The education revolution

It has gotten quiet around the Australian government’s education revolution, the one that includes an infrastructure boost of $16.2 billion and a digital education revolution that brings together the National Broadband Network, information technology and schools as well as laptops and personal computers for secondary school students.

The revolution is said to end this year (total funding of $64.9 billion for 2009-2012). This is a shame, as there was no real revolution – more of an increase in funding for a little while.

New websites that aimed to provide better information and choice to the new consumers of education, such as MySchool.edu.au or MyUniversity.gov.au, have been mired in problems and have had little success in better informing or revolutionising how parents or students decide where to learn and study.

Those revolutions are happening elsewhere. Let’s take a quick world tour of some of the most interesting revolutionary ideas out there. Not long ago the Khan Academy made headlines for its innovative marrying of youtube and tutoring into an ever-expanding resource of short clips that teach people anything from art history to venture capitalism, with a strong focus on maths related subjects.

The Massachusetts Institute of Technology has for a long time provided open courseware to select courses. These are materials, lecture notes and videos which can be downloaded and read/listen/watch to simulate attending a course. MIT has been joined by an illustrious list of mainly American universities that offer entire or parts of university courses online for free.

Last year a course on artificial intelligence, taught by Sebastian Thrun, a Stanford professor, and Google’s director of research, Peter Norvig, attracted over 160,000 students from 190 countries. Subsequently they launched Udacity.com, which offers free online robotics and internet related courses.

Udemy.com allows anyone to start their own course, whereas other providers maintain some quality control, in terms of allowing only universities access.  For instance, iTunesU, a part of the Apple family, podcasts university lectures, seminars and whole courses (the Melbourne Free University also podcasts there now), and Coursera.org offers a range of university courses run by a consortium of Stanford, the University of California, Berkeley, the University of Michigan, the University of Pennsylvania and Princeton.

The defining aspect of this education revolution is technology and its power to make information and content available to ever more people at little or no cost. This is an important step in leveling the playing field in global education and the sharing of knowledge in times of globalisation. But there is still something missing in this type of education, which is the dynamic community of learners that extends beyond a mere learning space.

Two years ago a group of us started a much smaller and less ambitious project – to bring free higher education to Melbourne. Thus our endeavour is more in line with the free schools/university movement of the 1960s than the technological transformations of online learning. Our principles and ideas are lodged more firmly in the present and the community within which we operate.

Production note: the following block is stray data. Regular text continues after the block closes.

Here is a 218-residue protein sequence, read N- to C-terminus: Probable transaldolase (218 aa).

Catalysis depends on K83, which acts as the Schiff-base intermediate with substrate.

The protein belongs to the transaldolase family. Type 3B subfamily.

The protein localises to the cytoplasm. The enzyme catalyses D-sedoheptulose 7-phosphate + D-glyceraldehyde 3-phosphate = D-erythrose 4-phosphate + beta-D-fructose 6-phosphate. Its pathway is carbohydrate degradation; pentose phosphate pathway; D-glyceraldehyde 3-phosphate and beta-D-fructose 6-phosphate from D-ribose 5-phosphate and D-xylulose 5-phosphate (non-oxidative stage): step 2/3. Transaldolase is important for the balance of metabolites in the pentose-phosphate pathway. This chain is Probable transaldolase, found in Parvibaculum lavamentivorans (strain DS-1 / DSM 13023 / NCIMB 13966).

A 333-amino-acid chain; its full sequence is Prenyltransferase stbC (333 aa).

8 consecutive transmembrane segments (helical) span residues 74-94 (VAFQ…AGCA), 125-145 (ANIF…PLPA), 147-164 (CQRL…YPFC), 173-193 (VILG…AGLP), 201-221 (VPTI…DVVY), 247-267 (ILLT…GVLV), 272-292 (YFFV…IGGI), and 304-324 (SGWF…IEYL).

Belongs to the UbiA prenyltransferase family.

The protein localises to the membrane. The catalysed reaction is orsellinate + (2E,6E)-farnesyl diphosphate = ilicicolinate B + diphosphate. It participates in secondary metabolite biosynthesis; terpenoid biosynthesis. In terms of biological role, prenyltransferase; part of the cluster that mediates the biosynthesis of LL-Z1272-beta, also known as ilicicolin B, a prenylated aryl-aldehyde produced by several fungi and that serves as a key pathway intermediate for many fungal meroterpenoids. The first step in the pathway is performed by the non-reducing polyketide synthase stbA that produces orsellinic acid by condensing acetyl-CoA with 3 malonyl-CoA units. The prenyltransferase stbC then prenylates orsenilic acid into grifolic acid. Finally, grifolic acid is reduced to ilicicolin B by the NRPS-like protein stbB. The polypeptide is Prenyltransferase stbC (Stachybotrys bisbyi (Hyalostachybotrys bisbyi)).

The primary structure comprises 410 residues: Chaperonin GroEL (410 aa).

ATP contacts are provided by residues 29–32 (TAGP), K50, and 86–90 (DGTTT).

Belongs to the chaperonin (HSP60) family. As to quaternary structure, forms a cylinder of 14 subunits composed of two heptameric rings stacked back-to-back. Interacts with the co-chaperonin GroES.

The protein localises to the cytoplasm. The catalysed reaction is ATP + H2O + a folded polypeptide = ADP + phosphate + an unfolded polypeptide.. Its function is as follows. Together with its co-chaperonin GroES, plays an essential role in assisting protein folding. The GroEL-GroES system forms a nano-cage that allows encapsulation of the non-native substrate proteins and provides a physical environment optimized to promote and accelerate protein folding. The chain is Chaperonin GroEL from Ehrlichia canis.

Being grounded is a good thing, but also a limiting factor. Our courses are available in the Northern suburbs of Melbourne, our intellectual and physical home, and thus limits our ability to extend our free educational offerings. We tried to ameliorate this by podcasting lectures, but expansion is not what we are really about.

What the open courseware and free iTunesU lectures cannot provide on their own is the intellectual exchange and transformation of dialogue that characterise our sessions, which are built on an equilibrium between talk (monologue) for 45 minutes and discussion (dialogue) for 45 minutes.

We don’t aim to teach others, but allow everyone a voice within the learning space where teacher and taught (ideally) dissolve into equal partners working together. Within months we were receiving emails from people around Australia and abroad urging us to set up free unis in their hometowns.

We were flattered, but again, that is not what we, the Melbourne Free University, are about, we replied. Our rootedness in the community is an integral part of our charter and thus we encouraged others to start their own free universities; each community is different, and free universities need to respond to the particularities of their own communities.

To support them, we have written a short guide on ‘How to Start a Free University,’ which shares what we have learned over the past two years about starting and running a free university.  It is not a step-by-step guide, but explores the issues people need to consider when setting up a free university, details our successes (and failures), and shares reflections and feedback from participants and others involved.

Let the revolution begin.

The Melbourne Free University has just celebrated its second anniversary and the launch of its guide on ‘how to start a free university’. The guide is available for free to download at http://melbournefreeuniversity.org/downloads/MFU_How_to_Start_a_Free_UNI_manual.pdf .

On Interfaith dialogue in Malaysia

Interfaith dialogue in Malaysia is important, if not a prerequisite step to ameliorating societal tensions in Malaysia. However, I would argue that interfaith dialogue is itself problematic on two counts. The first difficulty is that only people of faith (usually narrowly defined as adherents of an Abrahamic faith plus a few major other traditions/religions) are invited. The other is that those invited are often from the moderate wings of religions and are thus more likely to be able to find common ground and be open to the discussion of interfaith issues. This, however, means that these meetings are largely marginal and, in the Malaysian context, not representative of wider society.